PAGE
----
So far this year 16 children have died in hot cars. The number of pets that have died hasn't been reported. But if one were to guess, the number would probably be equal or higher. That's why Vermont has a new law aimed at protecting pets and children left in hot cars.
As of July 1, "Forcible Entry of Motor Vehicle for Rescue Purposes" is now legal in the state. The law allows a person to break into a car for the purpose of rescuing a person or animal without fear of liability for damages.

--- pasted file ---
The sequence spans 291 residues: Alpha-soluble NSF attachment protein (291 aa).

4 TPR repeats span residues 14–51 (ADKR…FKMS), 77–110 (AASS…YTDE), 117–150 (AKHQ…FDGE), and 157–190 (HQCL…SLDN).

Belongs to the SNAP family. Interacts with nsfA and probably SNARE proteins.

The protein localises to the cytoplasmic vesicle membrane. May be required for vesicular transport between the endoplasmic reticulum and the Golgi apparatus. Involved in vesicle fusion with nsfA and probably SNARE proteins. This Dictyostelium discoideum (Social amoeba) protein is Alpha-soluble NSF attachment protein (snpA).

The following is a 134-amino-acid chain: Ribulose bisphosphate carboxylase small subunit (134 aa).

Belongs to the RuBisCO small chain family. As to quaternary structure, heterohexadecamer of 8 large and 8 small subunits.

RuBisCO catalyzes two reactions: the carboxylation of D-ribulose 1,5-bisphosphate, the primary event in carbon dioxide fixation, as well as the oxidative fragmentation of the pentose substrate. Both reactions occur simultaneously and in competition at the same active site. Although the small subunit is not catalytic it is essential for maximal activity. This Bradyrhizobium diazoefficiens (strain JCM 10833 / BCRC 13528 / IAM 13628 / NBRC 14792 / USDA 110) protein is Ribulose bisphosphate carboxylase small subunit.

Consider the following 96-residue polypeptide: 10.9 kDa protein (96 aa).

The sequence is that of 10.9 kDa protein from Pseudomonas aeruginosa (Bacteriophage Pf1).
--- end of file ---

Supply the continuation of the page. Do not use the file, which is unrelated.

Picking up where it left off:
"There are a few things people need to be aware of," said Gretchen Goodman of the Rutland County Humane Society. "First, you really do have to be sure that the child or animal is in immediate danger."
Then, you have to make sure the car is, in fact, locked. Once that has been determined, call the police. Once you have freed the pet or child, stay with the victim in a safe location until help arrives. Citizens need to leave a note on the vehicle and do not use more force than necessary to free the child or dog.
Vermont's law comes after Florida and Tennessee passed similar laws this year. A number of other states are also considering similar laws, including Calfornia, Massachusetts and Michigan.
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